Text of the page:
new (& old), in the garden (& in the kitchen) - I adore how each and every new garden season brings us the opportunity to try something new - to plant, to grow, or a means by which to preserve. Alongside t...
Friday, October 14, 2011
I hate being weak
I am at the CCDA conference with Esther this week. I have to tell you that it is a lot of work to be attuned to her needs every minute while also paying attention to speakers and trying to be open to the Holy Spirit and networking with folks who are passionate about the same things that I am passionate about.
For instance, today, Esther is wearing her third outfit of the day after soiling two and I am on my second after she managed to hit both top and bottom of my first outfit with her, well, crap.
But it's worth it. It's worth it to expose her to the cadences of African American pastors, communicating their wisdom. It's worth it to include her in the corporate prayer of these development practitioners. It's worth it to let her experience the rhythms of Richard Twiss's Lakota prayers and sense of humor. I think these early experiences are helping to lay a map in her brain that her growing sense of how the world works will be laid upon.
It is the same reason that I took her to high holiday services this year. I could have begged off and asked to stay home since that is much much easier at this stage, since it's hard for me personally to get spiritual nourishment from so much Hebrew and since I wasn't fasting this year. But it's important that she rest against her father's chest as he sings the prayers and that while she is nursing, she hears the rhythms of the cantor. It's important that all of that Hebrrew begins settling itself in her consciousness. It sets the pattern of the seasons in her nascent cycles.
But I am having some doubts about the amount of money this non-professional is spending on this experience. I am trying to acknowledge the presence of these doubts and worries gently, though, while looking past their urgent flailing for my attention so I do not let those doubts interfere with what I'm trying to do. The monkey mind can be calmed.
And, as usual, God is revealing that I am here to accomplish much more than I thought I was. This week seems to have a recurring theme of forcing me to get comfortable with not being able to claim my professional identity. No one is interested in what I used to do. These folks are engaged in current work. And my current work is raising Esther and creating a nurturing space for Jacob and for our marriage. Wow. That's hard. So much of my self-identity has been dependent upon being a "worker."
Part of this lesson of comfort that I am learning happened this afternoon. My cohort was supposed to meet at the pub around the corner from the hotel. I walked in and the waitress looked at me in distress. "Oh honey, you can bring a baby in here. It's a bar!" She then said something about an Indiana law. Seriously, Hoosiers? That's how you defy your rural personality?
So, I waved to my new friends and turned away regretfully but with dignity, I hoped.
As I walked away, though, I was freaking out a little. I mean, the relationships that I'm building as a part of this cohort is the number one reason why I'm spending all of this money this week. To miss our main meeting was definitely disturbing my calm. So, I raced back to the conference hotel to see if childcare was still open. It wasn't. So, my mind whirled.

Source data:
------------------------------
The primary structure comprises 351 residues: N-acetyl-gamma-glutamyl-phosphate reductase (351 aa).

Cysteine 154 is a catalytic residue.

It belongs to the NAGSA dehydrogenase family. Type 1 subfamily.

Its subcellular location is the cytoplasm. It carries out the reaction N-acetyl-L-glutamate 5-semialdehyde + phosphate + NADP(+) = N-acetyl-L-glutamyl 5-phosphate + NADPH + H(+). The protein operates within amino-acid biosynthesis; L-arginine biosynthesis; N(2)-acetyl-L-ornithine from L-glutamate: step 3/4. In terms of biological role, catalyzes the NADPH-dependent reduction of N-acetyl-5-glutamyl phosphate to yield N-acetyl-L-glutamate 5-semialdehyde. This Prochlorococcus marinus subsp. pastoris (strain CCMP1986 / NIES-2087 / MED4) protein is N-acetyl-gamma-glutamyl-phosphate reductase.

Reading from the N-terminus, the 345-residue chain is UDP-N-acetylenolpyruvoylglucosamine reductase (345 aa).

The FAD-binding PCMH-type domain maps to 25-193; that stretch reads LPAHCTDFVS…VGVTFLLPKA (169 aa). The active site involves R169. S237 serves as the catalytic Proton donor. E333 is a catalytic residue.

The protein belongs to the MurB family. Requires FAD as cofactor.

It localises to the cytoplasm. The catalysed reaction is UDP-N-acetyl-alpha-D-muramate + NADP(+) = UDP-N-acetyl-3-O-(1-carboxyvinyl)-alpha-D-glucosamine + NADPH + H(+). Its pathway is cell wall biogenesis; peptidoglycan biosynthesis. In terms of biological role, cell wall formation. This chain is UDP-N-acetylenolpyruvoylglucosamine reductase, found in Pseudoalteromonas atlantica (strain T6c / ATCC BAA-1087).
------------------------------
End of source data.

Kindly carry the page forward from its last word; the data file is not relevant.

Earlier in the morning, as I was swabbing Esther down with what would turn out to be a total of seven wipes, a good acquaintance swooped down from heaven and asked if I needed help. Did I? I took her up on her offer to hold Esther once she was in a fresh set of pajamas while I went up to my room to change my own clothes. We sat together after that and caught up at lunch. She assured me then that if I needed any more help, she was happy to do it.
I thanked her but didn't actually think anything would come of it because, hey, if I can't be a professional, I can be independently competent at being a mom, right?
Yeah, I know. I never learn. Seriously. No wisdom teaches that kind of goal. Villages, Rebecca, villages.
So, as my mind whirled to find a way to go back to the bar, I realized that I could call my acquaintance.
But could I?
If I did, I would owe her.
I know, I know. Favors should not be transactional in the Christian community. We should give generously, knowing God will take care of our own needs. And I don't mind giving. I mind receiving.
Because accepting her generosity might change my relationship with her. I might need to consider her kindness the next time she invites me to coffee during a week when I just want to hide in my cave. I might need to attend one of her neighborhood meetings for her educational organization. I might lay awake in the middle of the night and realize that I really should set up a play date with her son and Esther. All of these opportunities already exist in our relationship, but I have previously felt comfortable engaging or not engaging based on what my needs are. Now, would I need to consider her needs since she would be so other-focused today?
Trust me, as I was thinking it, I was looking at myself incredulously. But I persisted in my whiny protest. I am nothing if not tenacious in my sin.
I hate relationships that change toward more intimacy. Anything could happen.
But. I'm at a conference that emphasizes that we must live in community to be close to God. It's why I love this organization. Community demands the giving and receiving of favors, especially when we are vulnerable, even when we don't want to admit that in addition to not making money anymore, I can't take care of my daughter without help.
So, I called her. And she was happy to do it. And I had a beer.
Now, that wasn't so bad, was it?